Holy Trinity Episcopal Church


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    Oct 06, 2019

    The 17th Sunday after Pentecost

    Passage: Luke 17:5-10

    Preacher: The Rev. Nathan M. Finnin

    Series: Year C: 2019-2020

    Category: Pentecost


    Increase our faith!

    That is how the reading from Luke begins this morning.

    With the apostles crying out to Jesus, “Increase our faith!”

    Now, we are not told what has led up to this.

    But obviously, it must be in response to something pretty serious.

    Perhaps they were just asked to sell of their possessions, and follow Jesus.

    Or perhaps they were just told the parable of the rich man,

    and realized how hard it is to pass through the eye of a needle.

    Or, maybe Jesus just told them to feed the five thousand,

    with the tiny amount of food they had.


    It must have been something serious, right?

    And I was so curious, that I thought I’d take a look.

    And here is what led to the disciples to cry out,

    “Lord, increase our faith.”


    This is from Luke chapter 17, verses 3 through 4,

    right where our reading today picks up:

    Jesus says,

    “If your brother sins, you must admonish them, and if they change their heart, you forgive them. And if the same person sins against you seven times a day, and turns back to you seven times and says, “I change my heart” you shall forgive them.”


    THAT is the bombshell Jesus drops that elicits the cry “Increase our faith!”

    We’re going to have to forgive people.

    AND, we’re going to have to seek a certain type of forgiveness.

    But it’s much more than just that.


    And that’s what I want to talk about a little bit this morning.

    Because it’s something that I’ve found myself struggling with.

    Not in a particular relationship,

    but as a theological concept.

    You see, a couple of weekends ago,

    I was away at the Addiction and Faith conference in Minneapolis Minnesota.

    And the keynote speaker, Brian McClaren, said something that I can’t get out of my head.

    It was in response to a question someone asked about the differences between 12 step communities, and church.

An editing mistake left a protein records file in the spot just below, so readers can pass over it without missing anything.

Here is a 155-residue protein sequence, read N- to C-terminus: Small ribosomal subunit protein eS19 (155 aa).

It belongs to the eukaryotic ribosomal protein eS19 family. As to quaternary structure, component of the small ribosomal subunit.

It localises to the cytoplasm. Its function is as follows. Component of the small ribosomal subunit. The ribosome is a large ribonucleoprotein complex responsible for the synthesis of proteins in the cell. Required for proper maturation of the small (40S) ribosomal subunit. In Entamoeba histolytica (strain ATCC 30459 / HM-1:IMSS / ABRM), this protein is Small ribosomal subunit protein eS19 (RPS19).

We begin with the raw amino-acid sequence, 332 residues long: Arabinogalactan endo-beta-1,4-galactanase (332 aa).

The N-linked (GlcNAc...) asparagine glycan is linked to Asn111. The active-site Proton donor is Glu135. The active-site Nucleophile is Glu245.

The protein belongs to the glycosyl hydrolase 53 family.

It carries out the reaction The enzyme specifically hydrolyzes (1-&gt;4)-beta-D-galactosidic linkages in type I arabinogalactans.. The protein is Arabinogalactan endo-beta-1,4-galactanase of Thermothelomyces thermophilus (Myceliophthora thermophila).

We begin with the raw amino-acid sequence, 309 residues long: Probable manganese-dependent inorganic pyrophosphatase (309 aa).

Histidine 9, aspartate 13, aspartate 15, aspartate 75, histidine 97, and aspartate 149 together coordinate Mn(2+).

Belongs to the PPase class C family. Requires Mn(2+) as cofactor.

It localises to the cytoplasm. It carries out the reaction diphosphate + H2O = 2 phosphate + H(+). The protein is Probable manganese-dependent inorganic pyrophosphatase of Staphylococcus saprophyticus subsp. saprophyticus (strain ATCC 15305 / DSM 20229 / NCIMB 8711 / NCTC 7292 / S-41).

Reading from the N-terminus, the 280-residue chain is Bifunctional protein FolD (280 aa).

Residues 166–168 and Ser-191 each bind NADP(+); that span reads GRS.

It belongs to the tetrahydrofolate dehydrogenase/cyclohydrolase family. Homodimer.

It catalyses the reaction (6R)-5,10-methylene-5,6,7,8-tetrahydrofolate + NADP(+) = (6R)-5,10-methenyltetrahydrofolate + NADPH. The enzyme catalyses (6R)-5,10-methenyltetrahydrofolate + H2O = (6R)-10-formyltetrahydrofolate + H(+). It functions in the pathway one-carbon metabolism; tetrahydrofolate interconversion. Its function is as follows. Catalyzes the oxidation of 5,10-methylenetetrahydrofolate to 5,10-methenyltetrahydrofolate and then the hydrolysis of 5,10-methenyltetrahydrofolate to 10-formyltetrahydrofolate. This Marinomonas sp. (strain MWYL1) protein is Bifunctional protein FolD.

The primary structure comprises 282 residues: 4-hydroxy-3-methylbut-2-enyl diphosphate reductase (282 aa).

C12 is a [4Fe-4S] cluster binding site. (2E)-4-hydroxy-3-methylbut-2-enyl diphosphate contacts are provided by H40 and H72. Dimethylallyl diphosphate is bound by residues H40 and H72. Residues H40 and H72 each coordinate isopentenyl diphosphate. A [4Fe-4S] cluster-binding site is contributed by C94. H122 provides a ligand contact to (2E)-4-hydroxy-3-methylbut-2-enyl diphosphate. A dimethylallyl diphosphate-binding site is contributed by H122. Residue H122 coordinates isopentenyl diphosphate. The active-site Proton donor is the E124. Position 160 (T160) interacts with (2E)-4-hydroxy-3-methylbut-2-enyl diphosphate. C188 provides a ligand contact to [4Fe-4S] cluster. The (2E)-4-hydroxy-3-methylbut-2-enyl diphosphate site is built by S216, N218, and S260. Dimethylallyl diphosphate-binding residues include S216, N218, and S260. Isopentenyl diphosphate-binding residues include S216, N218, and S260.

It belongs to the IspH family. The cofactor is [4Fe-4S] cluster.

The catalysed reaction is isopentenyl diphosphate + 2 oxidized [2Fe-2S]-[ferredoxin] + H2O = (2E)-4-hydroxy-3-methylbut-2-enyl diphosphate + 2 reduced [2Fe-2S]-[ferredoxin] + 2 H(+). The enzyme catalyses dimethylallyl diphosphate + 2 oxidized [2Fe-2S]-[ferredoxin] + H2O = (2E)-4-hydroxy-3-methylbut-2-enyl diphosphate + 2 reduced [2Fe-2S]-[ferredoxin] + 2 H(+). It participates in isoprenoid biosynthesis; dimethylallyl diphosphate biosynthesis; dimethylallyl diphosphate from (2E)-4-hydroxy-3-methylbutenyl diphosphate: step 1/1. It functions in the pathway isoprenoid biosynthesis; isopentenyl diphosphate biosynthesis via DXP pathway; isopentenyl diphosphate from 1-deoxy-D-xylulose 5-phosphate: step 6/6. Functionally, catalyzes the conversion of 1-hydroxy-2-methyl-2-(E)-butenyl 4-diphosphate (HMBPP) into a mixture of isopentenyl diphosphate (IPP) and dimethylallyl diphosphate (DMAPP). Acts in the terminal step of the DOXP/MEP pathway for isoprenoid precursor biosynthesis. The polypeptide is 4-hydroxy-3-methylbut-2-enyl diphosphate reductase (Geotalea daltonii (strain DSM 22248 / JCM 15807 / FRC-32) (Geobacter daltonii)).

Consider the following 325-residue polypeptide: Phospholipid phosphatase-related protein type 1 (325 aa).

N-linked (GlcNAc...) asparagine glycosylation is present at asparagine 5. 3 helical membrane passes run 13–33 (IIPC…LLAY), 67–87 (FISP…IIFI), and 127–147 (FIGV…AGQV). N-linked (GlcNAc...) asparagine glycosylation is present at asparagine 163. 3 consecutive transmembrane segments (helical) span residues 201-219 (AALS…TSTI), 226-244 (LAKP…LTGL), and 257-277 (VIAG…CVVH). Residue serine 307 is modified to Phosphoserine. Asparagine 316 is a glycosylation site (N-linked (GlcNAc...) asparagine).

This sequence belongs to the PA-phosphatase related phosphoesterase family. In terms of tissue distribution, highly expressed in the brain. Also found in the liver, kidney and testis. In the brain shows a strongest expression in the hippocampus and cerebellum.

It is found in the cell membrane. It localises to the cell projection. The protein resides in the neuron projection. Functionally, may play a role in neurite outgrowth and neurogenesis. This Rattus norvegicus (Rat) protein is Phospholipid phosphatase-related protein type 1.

And McClaren said this,

    the main difference between 12 step programs and the church,

    is that the church has created a system where you can be forgiven without being set free.

    We have created a system where you can be forgiven without being set free.


    That has haunted me for a couple of weeks now.

    Largely because I think he’s right.


    What I think he means,

    is that we have created a system where we get to come here on Sunday,

    and acknowledge the things we have done wrong,

    in thought word or deed,

    are reminded of God’ forgiveness

    and then we go on about our lives out “there.”


    Far too often,

    I am afraid that we confuse being forgiven,

    with being set free.

    We confuse being forgiven,

    with being set free.

    Because being set free is something altogether different.


    Being forgiven is to wipe the slate clean,

    but holding on to the slate.


    But being set free is about changing the way we live,

    and not being bogged down by fear and sin and guilt and shame,

    and not having to walk around carrying that slate.


    Are you following me this morning?

    Being forgiven is about feeling better about ourselves for doing crummy things.

    But being set free is about liberation…

    liberation from living a kind of life in which we continually do those same crummy things

    over and over again.


    Being set free is about dying to old ways that don’t work.

    Ways of living and being that hold us and others back.

    Ways of living that make it impossible to live into God’s invitation

    To become who we truly are.


    So when I hear the disciples cry out to Jesus, Lord “increase our faith,”

    I hear the cry of a group of people who are struggling to be free.

    They have committed themselves to following the way of Jesus,

    and they are realizing just how hard it is to do that.

    They are realizing just how much is being asked of them,

    if they want to follow Jesus and be set free.

    They are realizing that following Jesus isn’t just about asking and granting forgiveness.

    It’s about a change of paradigm.

    It’s about being willing to view yourself, others, and the world in a new way.


    So here’s my question for you this morning:

    Do you want to be forgiven,

    or do you want to be set free?


    Because if you just want to be forgiven,

    there are all kinds of churches and institutions that will tell you that you are.

    And you are.

    But that’s not what Jesus’ ministry is about.

    Jesus’ ministry is about setting people free.


    The next logical question, of course is

    “Free from what?”

    Free from the bondage of self and sin.

    Jesus’ ministry is about setting people free from the bondage of self and sin.

    And the disciples are picking up on this!

    Since the 9th chapter of this Gospel,

    when Jesus turns and sets his face to go to Jerusalem,

    he has been showing them the way to this freedom.

    In the parable of the Good Samaritan where he tells the lawyer who his neighbor is…

    When he visits Mary and Martha,

    When he teaches them how to pray..

    When he casts out demons,

    When he explains why we can’t serve two masters…

    And when he tells them we must forgive and be forgiven..

    Jesus has been showing them the way to freedom.


    But the disciples are struggling.

    They are struggling to believe that they can do these things.